- A person for whom wearing a mask would create a risk to workplace health, safety, or job duty as determined by the relevant workplace safety guidelines or federal regulations.
Vessel or facility operators, owners, or companies should provide clear guidance as to when wearing a mask would create a risk to workplace, health, safety or job duty for crew members and facility personnel. The company guidance should address specific tasks that cannot be accomplished safely while wearing a mask. A blanket policy cannot be issued to exempt all persons from wearing a mask at all times. Crew members and facility personnel may be exempt from wearing a mask only when actively performing the task and should immediately wear a mask when the task is complete. Since passengers should refrain from instances where wearing a mask may present a risk, this exemption does not extend to passengers.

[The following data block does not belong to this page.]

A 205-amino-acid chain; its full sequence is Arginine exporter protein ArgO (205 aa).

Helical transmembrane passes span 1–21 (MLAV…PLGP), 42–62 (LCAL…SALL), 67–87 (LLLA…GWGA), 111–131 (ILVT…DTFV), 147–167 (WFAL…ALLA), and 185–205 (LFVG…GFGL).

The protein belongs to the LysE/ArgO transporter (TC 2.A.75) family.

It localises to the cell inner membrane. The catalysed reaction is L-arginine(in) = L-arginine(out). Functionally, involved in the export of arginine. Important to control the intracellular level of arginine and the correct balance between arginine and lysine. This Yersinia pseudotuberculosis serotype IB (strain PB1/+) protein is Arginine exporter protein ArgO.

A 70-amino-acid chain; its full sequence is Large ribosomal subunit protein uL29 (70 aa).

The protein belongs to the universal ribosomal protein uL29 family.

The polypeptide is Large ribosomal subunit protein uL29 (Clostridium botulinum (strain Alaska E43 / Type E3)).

The requirement to wear a mask shall not apply under the following circumstances:
- While eating, drinking, or taking medication, for brief periods;
- While communicating with a person who is hearing impaired when the ability to see the mouth is essential for communication;
- If, unconscious (for reasons other than sleeping), incapacitated, unable to be awakened, or otherwise unable to remove the mask without assistance, experiencing difficulty breathing or shortness of breath or feeling winded may temporarily remove the mask until able to resume normal breathing with the Vomiting or other illness, may also require removal of the mask. Other medical conditions and equipment may interfere with the ability to wear a mask;
- When necessary to temporarily remove the mask to verify one’s identity such as during Transportation Security Administration screening or when asked to do so by a ticket or gate agent or any law enforcement official.